“We applaud Speaker Corey Johnson for bringing Intro. 146 to a vote, and thank Council Member Stephen Levin and each member of the City Council that has supported Intro. 146. Domestic violence is the number one driver of family homelessness in New York City, with nearly 19,000 survivors and their children entering shelter each year due to abuse. Raising the value of CityFHEPS voucher to fair market rates will offer families a pathway out of homelessness, helping to break the cycle of homelessness caused by domestic violence. We urge the City Council to pass, and Mayor de Blasio to sign, Intro. 146, which will truly make CityFHEPS a life-saving tool that enables individuals and families to exit homelessness into permanent, stable housing,” said Nicole Branca, Executive Director at New Destiny Housing.

“Homeless Services United would like to thank Council Member Levin and Speaker Johnson for their leadership in championing this bill and bringing it to a vote. Homeless New Yorkers have long struggled to secure housing with inadequate voucher programs that caused people to languish in shelter with little hope of securing housing. Bringing vouchers up to market level will be transformative for countless New Yorkers who will finally have a meaningful pathway to permanency. We eagerly await the passage of this important bill,” said Catherine Trapani, Executive Director, Homeless Services United.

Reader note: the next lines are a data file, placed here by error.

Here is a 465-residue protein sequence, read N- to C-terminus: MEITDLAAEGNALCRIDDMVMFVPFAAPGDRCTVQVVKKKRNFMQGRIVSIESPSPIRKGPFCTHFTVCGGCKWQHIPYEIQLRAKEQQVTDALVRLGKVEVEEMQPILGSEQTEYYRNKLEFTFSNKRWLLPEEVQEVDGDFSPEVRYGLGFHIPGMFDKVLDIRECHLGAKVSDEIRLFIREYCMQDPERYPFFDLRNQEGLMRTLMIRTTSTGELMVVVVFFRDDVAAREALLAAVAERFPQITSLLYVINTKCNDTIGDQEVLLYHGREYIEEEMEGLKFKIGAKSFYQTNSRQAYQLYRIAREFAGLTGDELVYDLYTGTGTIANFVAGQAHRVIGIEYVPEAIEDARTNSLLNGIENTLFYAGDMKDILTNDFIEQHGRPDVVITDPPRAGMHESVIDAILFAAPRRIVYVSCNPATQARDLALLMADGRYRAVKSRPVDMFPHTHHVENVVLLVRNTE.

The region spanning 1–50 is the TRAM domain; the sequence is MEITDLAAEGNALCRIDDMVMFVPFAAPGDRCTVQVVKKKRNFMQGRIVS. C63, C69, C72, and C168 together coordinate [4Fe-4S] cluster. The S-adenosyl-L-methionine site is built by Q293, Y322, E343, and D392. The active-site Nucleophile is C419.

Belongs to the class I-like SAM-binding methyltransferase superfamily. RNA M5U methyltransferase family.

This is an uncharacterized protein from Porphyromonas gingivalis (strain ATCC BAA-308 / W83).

“The CityFHEPS voucher amount needs to match current market realities in order to ensure families can access and maintain stable housing citywide,” said Michelle Mulcahy, Director, Enterprise Community Partners and co-lead of the Family Homelessness Coalition. “Intro. 146 is a vital measure closing the gap between housing need and aid and is particularly urgent in the wake of Covid. We thank Council Member Levin for championing this bill, Speaker Corey Johnson for bringing the bill to a vote, as well as the council members, organizations, and stakeholders who have been working hard behind the scenes in support. We urge the City Council and Mayor to pass Intro. 146 for the equitable future of our city.”

“Making the private housing market accessible to all is a critical element to addressing homelessness and creating housing equity in our City. Passing Intro. 146 to raise the maximum rental amounts of CityFHEPS vouchers to fair market rates will make City-funded housing subsidies a much more effective tool for homeless New Yorkers to move out of shelters and off the streets into stable, independent housing. We look forward to seeing this bill come to a vote on Thursday, and we applaud Council Member Stephen Levin and Council Speaker Corey Johnson for their diligent work to move our City one step closer to ending homelessness,” said Frederick Shack, Chief Executive Officer of Urban Pathways.